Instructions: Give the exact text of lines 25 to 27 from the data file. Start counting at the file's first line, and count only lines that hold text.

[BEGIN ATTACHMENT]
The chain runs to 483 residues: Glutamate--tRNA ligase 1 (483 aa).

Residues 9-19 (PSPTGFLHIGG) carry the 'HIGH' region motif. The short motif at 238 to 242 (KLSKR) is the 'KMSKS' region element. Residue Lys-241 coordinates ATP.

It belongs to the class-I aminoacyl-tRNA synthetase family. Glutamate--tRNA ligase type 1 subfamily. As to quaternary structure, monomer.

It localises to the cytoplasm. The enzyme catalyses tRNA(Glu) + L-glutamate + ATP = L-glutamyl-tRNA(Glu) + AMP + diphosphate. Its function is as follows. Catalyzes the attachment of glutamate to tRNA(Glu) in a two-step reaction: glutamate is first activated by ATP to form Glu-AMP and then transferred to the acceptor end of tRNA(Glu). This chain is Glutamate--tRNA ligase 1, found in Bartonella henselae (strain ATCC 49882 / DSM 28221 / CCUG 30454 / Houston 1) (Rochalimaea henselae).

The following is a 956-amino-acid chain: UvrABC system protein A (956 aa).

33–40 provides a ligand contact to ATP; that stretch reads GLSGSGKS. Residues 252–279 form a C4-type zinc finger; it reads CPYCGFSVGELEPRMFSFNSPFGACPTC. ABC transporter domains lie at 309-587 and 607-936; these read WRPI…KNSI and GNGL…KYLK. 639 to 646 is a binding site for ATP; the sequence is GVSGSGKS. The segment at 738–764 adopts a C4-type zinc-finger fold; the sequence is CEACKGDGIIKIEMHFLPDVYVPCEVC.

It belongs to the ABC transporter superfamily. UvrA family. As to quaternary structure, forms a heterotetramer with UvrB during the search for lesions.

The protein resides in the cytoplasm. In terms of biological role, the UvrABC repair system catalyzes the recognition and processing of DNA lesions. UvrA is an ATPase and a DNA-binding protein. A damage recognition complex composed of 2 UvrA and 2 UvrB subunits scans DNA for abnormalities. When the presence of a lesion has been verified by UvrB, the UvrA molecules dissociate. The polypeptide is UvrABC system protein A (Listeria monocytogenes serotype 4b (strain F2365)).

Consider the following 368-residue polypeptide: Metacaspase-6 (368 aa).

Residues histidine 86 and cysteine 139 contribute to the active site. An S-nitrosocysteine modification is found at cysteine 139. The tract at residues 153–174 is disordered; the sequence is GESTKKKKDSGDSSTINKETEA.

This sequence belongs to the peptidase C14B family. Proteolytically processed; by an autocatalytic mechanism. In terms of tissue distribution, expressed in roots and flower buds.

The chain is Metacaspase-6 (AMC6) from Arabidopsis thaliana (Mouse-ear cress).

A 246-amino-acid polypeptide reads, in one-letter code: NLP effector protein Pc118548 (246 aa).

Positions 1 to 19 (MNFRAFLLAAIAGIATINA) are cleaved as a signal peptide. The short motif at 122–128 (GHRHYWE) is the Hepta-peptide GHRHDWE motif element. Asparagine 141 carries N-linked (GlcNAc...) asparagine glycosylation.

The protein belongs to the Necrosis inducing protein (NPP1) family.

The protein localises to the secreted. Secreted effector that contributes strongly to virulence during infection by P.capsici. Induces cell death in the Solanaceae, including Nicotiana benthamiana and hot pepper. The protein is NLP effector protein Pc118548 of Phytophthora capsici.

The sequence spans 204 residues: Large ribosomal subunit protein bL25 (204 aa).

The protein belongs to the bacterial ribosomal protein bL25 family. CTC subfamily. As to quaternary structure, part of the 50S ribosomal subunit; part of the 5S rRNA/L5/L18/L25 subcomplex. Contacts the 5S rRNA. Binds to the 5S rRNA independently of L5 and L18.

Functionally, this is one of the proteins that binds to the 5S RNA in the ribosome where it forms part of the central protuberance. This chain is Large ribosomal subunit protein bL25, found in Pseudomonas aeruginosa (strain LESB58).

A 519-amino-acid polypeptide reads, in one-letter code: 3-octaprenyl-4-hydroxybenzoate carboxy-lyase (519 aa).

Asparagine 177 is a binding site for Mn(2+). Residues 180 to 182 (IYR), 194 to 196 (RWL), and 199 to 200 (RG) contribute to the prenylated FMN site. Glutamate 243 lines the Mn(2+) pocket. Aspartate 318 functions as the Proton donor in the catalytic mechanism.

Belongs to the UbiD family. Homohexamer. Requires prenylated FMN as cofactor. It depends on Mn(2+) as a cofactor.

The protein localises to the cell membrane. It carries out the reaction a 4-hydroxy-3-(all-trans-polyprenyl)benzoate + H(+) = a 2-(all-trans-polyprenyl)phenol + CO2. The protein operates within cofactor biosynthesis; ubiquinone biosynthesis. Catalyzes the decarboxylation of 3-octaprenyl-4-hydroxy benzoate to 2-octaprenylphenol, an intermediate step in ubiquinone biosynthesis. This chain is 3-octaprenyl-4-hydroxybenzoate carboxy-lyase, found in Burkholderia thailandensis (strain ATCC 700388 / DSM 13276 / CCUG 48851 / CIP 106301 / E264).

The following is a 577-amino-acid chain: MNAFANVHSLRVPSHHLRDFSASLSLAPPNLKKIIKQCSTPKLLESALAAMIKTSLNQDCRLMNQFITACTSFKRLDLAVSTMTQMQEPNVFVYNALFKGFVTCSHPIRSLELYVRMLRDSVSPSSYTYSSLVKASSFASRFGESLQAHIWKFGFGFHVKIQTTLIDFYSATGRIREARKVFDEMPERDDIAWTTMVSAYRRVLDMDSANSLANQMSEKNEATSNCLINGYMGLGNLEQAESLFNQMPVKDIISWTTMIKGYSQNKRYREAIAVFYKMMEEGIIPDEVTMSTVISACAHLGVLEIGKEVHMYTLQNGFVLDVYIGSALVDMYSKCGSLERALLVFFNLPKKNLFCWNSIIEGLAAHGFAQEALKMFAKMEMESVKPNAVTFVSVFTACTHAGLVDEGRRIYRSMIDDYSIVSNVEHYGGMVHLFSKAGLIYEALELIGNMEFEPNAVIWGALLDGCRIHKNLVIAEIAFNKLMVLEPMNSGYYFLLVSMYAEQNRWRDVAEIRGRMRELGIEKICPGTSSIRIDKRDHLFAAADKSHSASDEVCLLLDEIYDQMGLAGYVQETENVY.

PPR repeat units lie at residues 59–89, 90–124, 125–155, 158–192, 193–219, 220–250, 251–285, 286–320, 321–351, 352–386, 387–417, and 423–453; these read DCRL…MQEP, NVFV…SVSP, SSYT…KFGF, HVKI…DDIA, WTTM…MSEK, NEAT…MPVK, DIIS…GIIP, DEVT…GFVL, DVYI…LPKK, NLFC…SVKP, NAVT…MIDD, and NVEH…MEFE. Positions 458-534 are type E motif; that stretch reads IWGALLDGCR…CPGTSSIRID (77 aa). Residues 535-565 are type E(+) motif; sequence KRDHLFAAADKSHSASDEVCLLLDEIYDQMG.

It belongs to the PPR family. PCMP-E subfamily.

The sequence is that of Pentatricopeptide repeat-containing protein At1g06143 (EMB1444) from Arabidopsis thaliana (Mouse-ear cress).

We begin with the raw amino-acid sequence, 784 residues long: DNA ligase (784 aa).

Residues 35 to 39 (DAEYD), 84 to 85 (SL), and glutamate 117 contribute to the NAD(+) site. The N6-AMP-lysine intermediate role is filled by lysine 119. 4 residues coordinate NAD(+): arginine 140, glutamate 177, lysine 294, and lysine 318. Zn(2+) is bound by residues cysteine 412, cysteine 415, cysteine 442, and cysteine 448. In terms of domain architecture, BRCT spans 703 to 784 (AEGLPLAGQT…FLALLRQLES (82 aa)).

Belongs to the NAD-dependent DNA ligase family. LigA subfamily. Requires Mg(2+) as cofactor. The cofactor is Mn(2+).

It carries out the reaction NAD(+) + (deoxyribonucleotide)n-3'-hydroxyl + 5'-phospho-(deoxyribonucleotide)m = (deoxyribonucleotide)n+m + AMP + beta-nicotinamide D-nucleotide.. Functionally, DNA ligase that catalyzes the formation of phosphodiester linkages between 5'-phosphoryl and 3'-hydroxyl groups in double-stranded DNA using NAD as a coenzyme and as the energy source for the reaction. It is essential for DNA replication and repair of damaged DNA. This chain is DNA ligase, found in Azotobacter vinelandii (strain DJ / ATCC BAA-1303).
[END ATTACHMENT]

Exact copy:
PPR repeat units lie at residues 59–89, 90–124, 125–155, 158–192, 193–219, 220–250, 251–285, 286–320, 321–351, 352–386, 387–417, and 423–453; these read DCRL…MQEP, NVFV…SVSP, SSYT…KFGF, HVKI…DDIA, WTTM…MSEK, NEAT…MPVK, DIIS…GIIP, DEVT…GFVL, DVYI…LPKK, NLFC…SVKP, NAVT…MIDD, and NVEH…MEFE. Positions 458-534 are type E motif; that stretch reads IWGALLDGCR…CPGTSSIRID (77 aa). Residues 535-565 are type E(+) motif; sequence KRDHLFAAADKSHSASDEVCLLLDEIYDQMG.

It belongs to the PPR family. PCMP-E subfamily.

The sequence is that of Pentatricopeptide repeat-containing protein At1g06143 (EMB1444) from Arabidopsis thaliana (Mouse-ear cress).